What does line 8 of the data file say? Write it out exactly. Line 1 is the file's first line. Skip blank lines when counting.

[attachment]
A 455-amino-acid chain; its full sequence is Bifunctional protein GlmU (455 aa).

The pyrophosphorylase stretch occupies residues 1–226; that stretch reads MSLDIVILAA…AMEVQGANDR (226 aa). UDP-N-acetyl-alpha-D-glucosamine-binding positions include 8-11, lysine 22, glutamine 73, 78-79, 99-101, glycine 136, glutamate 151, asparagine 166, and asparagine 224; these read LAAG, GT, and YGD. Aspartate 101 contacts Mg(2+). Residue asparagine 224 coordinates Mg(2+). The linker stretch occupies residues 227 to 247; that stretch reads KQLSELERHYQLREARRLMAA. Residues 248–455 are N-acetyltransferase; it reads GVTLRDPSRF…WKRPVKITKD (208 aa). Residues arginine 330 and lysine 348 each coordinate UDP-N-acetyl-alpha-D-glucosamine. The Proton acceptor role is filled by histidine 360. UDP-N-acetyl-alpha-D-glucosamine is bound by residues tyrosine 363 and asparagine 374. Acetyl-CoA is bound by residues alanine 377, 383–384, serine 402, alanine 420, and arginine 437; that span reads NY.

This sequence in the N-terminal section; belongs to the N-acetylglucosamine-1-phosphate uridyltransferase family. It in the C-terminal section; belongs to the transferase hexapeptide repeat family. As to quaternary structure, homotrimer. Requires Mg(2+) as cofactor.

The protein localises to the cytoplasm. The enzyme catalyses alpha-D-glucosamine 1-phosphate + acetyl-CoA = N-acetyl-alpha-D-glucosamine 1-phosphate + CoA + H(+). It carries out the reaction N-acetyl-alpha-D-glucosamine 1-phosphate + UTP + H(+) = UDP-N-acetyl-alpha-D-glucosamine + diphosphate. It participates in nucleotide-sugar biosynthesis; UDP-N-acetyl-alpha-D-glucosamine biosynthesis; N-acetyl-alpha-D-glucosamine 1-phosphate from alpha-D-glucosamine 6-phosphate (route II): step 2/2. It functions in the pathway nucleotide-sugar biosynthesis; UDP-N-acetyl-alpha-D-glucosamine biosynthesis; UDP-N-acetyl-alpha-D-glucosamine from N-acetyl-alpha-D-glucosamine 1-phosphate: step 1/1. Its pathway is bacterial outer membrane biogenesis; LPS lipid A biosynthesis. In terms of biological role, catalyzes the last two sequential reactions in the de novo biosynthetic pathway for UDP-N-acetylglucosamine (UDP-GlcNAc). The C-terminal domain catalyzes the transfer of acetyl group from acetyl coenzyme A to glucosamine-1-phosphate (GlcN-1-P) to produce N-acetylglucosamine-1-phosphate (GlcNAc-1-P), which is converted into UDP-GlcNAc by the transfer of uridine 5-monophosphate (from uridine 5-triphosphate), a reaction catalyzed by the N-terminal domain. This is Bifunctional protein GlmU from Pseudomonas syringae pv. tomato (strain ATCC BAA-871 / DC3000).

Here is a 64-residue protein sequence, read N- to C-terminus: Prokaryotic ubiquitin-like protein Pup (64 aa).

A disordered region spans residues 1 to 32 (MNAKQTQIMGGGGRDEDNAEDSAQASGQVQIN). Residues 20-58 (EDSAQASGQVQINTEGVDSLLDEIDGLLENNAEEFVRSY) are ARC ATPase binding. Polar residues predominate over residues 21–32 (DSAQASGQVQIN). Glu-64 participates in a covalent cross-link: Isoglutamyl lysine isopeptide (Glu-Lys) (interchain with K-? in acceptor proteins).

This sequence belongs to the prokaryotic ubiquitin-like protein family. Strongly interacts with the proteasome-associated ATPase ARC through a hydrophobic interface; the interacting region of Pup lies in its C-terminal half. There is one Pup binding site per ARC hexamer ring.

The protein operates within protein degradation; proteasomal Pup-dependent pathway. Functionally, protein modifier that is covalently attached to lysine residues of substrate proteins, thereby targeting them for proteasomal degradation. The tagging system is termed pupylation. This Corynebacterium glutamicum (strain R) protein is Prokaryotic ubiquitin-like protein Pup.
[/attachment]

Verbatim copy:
The protein operates within protein degradation; proteasomal Pup-dependent pathway. Functionally, protein modifier that is covalently attached to lysine residues of substrate proteins, thereby targeting them for proteasomal degradation. The tagging system is termed pupylation. This Corynebacterium glutamicum (strain R) protein is Prokaryotic ubiquitin-like protein Pup.